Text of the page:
Frederick Douglass Project Writings: Colonization

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The North Star, January 26, 1849

In order to divert the hounds from the pursuit of the fox, a "red herring" is sometimes drawn across the trail, and the hounds mistaking it for the real scent, the game is often lost. We look upon the recent debate in the Senate of the United States, over this wrinkled old "red herring" of colonization as a ruse to divert the attention of the people from that foul abomination which is sought to be forced upon the free soil of California and New Mexico, and which is now struggling for existence in Kentucky, Virginia and the District of Columbia. The slaveholders are evidently at a stand to know what trick they shall try next to turn the scorching rays of antislavery light and truth from the bloodshot eyes of the monster slavery. The discussion of it is most painful and agonizing; and if it continues, the very life of this foul, unnatural and adulterous beast will be put in imminent peril; so the slaveholding charmers have conjured up their old familiar spirits of colonization, making the old essence of abomination to flounder about in its grave clothes before the eyes of Northern men, to their utter confusion and bewilderment. A drowning man will catch at a straw. Slavery is sinking in public estimation. It is going down. It wants help, and asks through Mr. Underwood, of Kentucky, how much of the public money (made by the honest toil of Northern men) will be at its service in the event of emancipation, "as some are in favor of emancipation, provided that the Negroes can be sent to Liberia, or beyond the limits of the United States."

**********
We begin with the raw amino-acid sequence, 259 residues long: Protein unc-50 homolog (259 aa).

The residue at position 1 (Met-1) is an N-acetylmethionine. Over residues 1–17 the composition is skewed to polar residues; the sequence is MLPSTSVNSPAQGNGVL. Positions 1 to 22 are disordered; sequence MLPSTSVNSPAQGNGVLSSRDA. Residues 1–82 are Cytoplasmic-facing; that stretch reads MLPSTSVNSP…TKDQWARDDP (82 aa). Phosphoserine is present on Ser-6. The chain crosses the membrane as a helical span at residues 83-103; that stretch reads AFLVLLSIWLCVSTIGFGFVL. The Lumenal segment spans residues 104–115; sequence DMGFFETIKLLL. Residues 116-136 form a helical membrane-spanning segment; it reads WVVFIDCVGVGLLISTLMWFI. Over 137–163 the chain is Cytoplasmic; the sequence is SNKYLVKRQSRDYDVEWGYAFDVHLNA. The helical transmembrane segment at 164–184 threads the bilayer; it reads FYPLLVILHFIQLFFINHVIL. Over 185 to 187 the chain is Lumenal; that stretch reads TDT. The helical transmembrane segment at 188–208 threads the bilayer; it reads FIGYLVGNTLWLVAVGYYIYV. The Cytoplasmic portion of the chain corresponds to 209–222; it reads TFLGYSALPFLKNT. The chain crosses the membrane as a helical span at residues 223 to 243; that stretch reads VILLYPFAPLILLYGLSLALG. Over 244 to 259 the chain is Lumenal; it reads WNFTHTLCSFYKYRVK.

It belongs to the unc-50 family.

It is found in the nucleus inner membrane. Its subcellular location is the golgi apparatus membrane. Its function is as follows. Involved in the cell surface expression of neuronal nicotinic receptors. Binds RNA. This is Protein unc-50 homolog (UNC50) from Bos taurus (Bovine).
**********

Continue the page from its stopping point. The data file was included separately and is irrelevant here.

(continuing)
Here we have the old colonization spirit revived, and the impudent proposition entertained by the Senate of the United States of expelling the free colored people from the United States, their native land, to Liberia.

In view of this proposition, we would respectfully suggest to the assembled wisdom of the nation, that it might be well to ascertain the number of free colored people who will be likely to need the assistance of government to help them out of this country to Liberia, or elsewhere, beyond the limits of these United States—since this course might save any embarrassment which would result from an appropriation more than commensurate to the numbers who might be disposed to leave this, our own country, for one we know not of. We are of opinion that the free colored people generally mean to live in America, and not in Africa; and to appropriate a large sum for our removal, would merely be a waste of the public money. We do not mean to go to Liberia. Our minds are made up to live here if we can, or die here if we must; so every attempt to remove us, will be, as it ought to be, labor lost. Here we are, and here we shall remain. While our brethren are in bondage on these shores; it is idle to think of inducing any considerable number of the free colored people to quit this for a foreign land.

For two hundred and twenty-eight years has the colored man toiled over the soil of America, under a burning sun and a driver's lash—plowing, planting, reaping, that white men might roll in ease, their hands unhardened by labor, and their brows unmoistened by the waters of genial toil; and now that the moral sense of mankind is beginning to revolt at this system of foul treachery and cruel wrong, and is demanding its overthrow, the mean and cowardly oppressor is meditating plans to expel the colored man entirely from the country. Shame upon the guilty wretches that dare propose, and all that countenance such a proposition. We live here—have lived here—have a right to live here, and mean to live here.—F. D.